8. Federal Tax Benefits
Homeowners in the US can recoup some of the cost of investment from their geothermal energy system on their federal taxes, offsetting the large installation cost. But there is a time limit on this! You can claim up to 26% of the cost of installation on your geothermal system in 2022 and up to 22% in 2023. But the current tax benefits expire on December 31, 2023, so you won’t be able to claim any costs for installing a geothermal system in 2024 and beyond. This may change in the future as the US continues to incentivize homeowners to turn to sustainable sources of energy.
The Drawbacks & Unknowns of Geothermal
Geothermal energy systems are a great choice for many homeowners and businesses. But they’re not right for everyone, and there are some limitations to their use.
1. Possible Greenhouse Emissions
Although geothermal energy is a much more sustainable way of harvesting energy than oil and gas, it doesn’t come without an impact on the environment. Extracting geothermal energy from the ground can lead to emissions of greenhouse gases such as hydrogen sulfide, carbon dioxide, methane, and ammonia. However, the emissions caused by geothermal extraction are a fraction of the level produced by fossil fuels – the carbon dioxide emissions from a geothermal power plant are 1/6 that of a gas-power plant and even less so for smaller home systems.
2. Geothermal is Location Specific
Geothermal energy is location specific, near tectonic plate boundaries. This means that geothermal energy is not currently available to everyone, but those who do live near tectonic plate boundaries are able to easily access it. Business run by geothermal energy or harvesting geothermal energy must be placed where it is readily accessible. However, in places like Iceland which has a lot of volcanic activity, geothermal energy is easy to access.
3. Possible Depletion of Geothermal Sources
While geothermal energy is considered a sustainable and renewable energy source, we still don’t know the full breadth of the geothermal energy available to us, or if there is a limit on the supply. This leads to the possibility that locations where geothermal energy is most popular may cool down over time and become challenging to extract energy out of.
Currently, the only way we know for certain we can source geothermal energy without depleting anything is to do so from magma, the hot liquid that exits within the earth’s crust. Technology that is able to do this well is still in production, but magma exits everywhere in world under the earth’s crust so it could increase the availability of geothermal energy.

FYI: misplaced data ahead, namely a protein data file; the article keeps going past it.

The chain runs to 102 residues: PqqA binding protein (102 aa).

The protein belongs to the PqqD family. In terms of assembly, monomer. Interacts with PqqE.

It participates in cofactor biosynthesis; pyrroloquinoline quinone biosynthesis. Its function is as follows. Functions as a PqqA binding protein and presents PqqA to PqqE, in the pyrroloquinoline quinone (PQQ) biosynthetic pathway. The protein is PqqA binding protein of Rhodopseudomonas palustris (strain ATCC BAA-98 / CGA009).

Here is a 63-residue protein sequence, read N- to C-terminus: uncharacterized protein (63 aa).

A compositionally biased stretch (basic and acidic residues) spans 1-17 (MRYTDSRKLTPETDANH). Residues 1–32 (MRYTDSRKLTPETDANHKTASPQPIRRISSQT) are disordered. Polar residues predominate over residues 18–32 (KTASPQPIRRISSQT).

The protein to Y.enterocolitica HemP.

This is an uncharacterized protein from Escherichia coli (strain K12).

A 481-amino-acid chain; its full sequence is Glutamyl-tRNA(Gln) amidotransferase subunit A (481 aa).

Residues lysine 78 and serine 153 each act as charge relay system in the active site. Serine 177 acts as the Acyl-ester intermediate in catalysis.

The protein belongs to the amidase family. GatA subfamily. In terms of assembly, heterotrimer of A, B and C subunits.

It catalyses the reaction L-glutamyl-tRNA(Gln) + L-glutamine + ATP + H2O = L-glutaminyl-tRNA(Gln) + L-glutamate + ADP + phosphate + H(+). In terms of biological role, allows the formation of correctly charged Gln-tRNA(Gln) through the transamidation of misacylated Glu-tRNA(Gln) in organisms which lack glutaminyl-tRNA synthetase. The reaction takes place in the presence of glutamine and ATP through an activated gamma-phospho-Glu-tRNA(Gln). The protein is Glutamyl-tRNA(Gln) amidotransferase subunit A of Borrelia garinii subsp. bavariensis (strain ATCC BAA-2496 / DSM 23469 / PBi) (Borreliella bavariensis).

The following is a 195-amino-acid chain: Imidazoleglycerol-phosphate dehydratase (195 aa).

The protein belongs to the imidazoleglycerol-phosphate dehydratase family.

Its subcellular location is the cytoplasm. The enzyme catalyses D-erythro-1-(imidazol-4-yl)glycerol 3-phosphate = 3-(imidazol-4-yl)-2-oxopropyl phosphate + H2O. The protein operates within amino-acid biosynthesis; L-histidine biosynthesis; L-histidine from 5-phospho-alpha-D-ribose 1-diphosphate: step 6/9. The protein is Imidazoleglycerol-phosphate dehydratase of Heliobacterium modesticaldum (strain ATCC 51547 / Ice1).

4. High Initial Investment Cost
Installing a geothermal energy system is an investment and may be cost-prohibitive for some homeowners. There is a large amount of drilling, construction, and labor that goes into creating these systems, and the specialization of the work drives up the cost. However, households and businesses with geothermal energy are typically able to earn back the initial investment through savings within 2 to 10 years.
5. Land is Needed
Geothermal energy systems are installed outside a house or business, so having enough land to hold the system is necessary. This can present a challenge to people living or working within cities, where there is not enough room on the land to drill down and install a system. However, new types of geothermal systems are being developed that take up less space, so this is a temporary restriction. Geothermal energy is an area of interest in the scientific and technological communities as we look to create more sustainable ways to power our world.
Types of Geothermal Systems
There are two types of geothermal systems available to install currently, each with their own subsystems. Which system works best for you is dependent on a variety of factors, including soil conditions, available land, climate, and local installation costs. The main difference between the systems is the pipe installation.
Closed Loop System, which can be either Pond, Vertical, or Horizontal.
Open Loop Geothermal System, which can be either Pond, or Standing well
Which system works best for you depends on a few things. The composition of the soil and the rocks in the land affect heat transfer rates and the type of system you can install. The presence of ground or surface water influences the type of loop system. The amount of land available, the layout of the land, the landscaping, and the placement of existing underground systems like sprinkler systems also affect the type of geothermal system you can install.
Geothermal heating and cooling systems are a great option for homeowners looking to reduce their carbon footprint and bring a sustainable source of energy into their lives. While geothermal won’t work for everyone depending on your location and the size of your property, it can save you thousands of dollars and eliminate your dependency on municipal power sources.